Ariocarpus fissuratus

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Ariocarpus fissuratus
Ariocarpus fissuratus2 ies.jpg
CITES Appendix I (CITES)
Scientific classification
Kingdom: Plantae
(unranked): Angiosperms
(unranked): Eudicots
(unranked): Core eudicots
Order: Caryophyllales
Family: Cactaceae
Genus: Ariocarpus
Species: A. fissuratus
Binomial name
Ariocarpus fissuratus
(Engelm.) K.Schum.
Synonyms

Mammillaria fissurata Engelm.
Roseocactus fissuratus (Engelm.) A.Berger
Roseocactus intermedius Backeb. & Kilian[1]

Ariocarpus fissuratus (formerly known as Anhalonium fissuratus) is a species of cactus found in small numbers in northern Mexico and Texas in the United States. Common names include living rock cactus, false peyote, and chautle.[1]

Description[edit]

This cactus consists of many small tubercles growing from a large tap root. They are usually solitary, rarely giving rise to side shoots from old areoles. The plant is greyish-green in color, sometimes taking on a yellowish tint with age. Its growth rate is extremely slow. A. fissuratus is naturally camouflaged in its habitat, making it difficult to spot. When they are found, it is usually due to their pinkish flowers.

Cultivation[edit]

In cultivation, Ariocarpus fissuratus is often grafted to a faster-growing columnar cactus to speed growth, as they would generally take at least a decade to reach maturity on their own. They require very little water and fertilizer, a good amount of light, and a loose sandy soil with good drainage.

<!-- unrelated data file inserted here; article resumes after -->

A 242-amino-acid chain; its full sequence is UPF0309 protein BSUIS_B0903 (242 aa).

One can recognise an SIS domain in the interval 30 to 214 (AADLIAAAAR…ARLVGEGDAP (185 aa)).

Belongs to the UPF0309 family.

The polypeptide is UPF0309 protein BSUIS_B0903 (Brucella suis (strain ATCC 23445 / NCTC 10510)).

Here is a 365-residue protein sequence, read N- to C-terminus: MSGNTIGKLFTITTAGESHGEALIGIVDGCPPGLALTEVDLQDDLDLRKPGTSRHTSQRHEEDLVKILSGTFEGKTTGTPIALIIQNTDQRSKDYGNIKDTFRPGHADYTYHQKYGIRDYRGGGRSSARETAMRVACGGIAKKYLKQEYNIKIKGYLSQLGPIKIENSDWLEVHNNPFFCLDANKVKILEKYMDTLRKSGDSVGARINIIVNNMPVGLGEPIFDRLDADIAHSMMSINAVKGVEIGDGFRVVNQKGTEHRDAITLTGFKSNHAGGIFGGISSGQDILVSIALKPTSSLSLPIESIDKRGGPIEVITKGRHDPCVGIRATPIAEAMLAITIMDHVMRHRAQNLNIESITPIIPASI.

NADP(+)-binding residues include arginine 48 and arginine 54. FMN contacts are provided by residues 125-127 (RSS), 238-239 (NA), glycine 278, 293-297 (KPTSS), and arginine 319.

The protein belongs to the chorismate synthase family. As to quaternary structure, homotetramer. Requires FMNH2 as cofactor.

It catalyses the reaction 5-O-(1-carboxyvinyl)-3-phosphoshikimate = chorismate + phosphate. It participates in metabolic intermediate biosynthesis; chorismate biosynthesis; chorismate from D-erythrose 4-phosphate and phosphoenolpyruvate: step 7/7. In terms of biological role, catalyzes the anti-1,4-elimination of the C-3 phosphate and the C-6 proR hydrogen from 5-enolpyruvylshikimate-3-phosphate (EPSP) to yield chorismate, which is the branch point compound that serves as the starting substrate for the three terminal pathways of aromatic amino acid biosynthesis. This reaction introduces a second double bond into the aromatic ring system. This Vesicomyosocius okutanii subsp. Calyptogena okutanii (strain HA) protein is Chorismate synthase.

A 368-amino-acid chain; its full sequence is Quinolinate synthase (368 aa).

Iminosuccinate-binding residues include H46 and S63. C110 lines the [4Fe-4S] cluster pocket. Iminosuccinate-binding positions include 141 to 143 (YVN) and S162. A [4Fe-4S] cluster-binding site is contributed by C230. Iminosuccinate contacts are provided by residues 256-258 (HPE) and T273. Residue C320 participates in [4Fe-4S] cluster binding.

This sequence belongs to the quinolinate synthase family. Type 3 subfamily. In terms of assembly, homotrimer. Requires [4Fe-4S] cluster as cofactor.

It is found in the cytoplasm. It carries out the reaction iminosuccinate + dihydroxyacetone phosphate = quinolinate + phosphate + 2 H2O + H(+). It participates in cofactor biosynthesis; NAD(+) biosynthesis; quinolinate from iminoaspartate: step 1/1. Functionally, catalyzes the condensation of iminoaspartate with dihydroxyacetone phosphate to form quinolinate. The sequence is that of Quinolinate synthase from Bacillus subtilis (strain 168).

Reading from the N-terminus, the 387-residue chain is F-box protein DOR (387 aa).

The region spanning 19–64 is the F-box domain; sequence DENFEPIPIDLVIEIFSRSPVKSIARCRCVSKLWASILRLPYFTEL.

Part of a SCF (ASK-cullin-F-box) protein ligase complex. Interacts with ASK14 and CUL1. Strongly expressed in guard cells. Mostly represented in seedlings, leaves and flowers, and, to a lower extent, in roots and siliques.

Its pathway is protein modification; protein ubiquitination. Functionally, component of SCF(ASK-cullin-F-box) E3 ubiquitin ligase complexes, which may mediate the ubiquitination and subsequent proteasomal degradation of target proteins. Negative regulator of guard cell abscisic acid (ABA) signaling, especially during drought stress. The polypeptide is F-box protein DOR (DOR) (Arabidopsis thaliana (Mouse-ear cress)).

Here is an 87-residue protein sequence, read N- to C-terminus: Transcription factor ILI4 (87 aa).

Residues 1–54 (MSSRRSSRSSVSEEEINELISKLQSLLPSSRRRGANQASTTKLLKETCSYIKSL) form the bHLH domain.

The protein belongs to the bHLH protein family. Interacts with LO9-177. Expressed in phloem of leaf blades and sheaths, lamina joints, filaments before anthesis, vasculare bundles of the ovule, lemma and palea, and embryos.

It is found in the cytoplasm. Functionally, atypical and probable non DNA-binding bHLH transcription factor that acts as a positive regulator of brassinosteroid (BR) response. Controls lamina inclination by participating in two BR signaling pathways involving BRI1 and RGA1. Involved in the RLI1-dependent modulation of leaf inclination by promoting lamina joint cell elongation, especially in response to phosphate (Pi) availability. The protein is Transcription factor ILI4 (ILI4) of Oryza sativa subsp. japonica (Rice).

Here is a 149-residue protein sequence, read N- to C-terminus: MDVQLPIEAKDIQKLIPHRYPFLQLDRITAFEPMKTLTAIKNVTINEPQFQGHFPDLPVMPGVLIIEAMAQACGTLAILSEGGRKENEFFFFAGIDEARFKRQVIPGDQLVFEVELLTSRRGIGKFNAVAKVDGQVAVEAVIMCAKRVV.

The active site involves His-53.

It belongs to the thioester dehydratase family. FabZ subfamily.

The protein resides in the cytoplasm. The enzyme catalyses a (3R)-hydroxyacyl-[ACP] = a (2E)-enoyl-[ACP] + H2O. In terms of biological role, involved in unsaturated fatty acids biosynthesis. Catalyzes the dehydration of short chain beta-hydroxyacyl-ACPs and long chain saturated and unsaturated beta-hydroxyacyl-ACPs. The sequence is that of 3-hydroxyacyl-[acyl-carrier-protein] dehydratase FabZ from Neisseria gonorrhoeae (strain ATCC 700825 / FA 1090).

Psychoactivity[edit]

Ariocarpus fissuratus is a unique species in that it has been used by Native American tribes as a mind-altering substance, usually only as a substitute for peyote.[2] While it does not contain mescaline like many other North American cactus species (such as peyote), it has been found to contain other centrally active substances, such as N-methyltyramine and hordenine,[2] albeit in doses too small to be active.

Notes[edit]

  1. ^ a b "Taxon: Ariocarpus fissuratus (Engelm.) K. Schum.". Germplasm Resources Information Network. United States Department of Agriculture. 2006-05-18. Retrieved 2010-10-02. 
  2. ^ a b Ratsch, C: "The Sun", page 67. Park Street Press, 2005

References[edit]

Ratsch, C. (2005). The Encyclopedia of Psychoactive Plants: Ethnopharmocology and its Applications, Vermont: Park Street Press. ISBN 0-89281-978-2

External links[edit]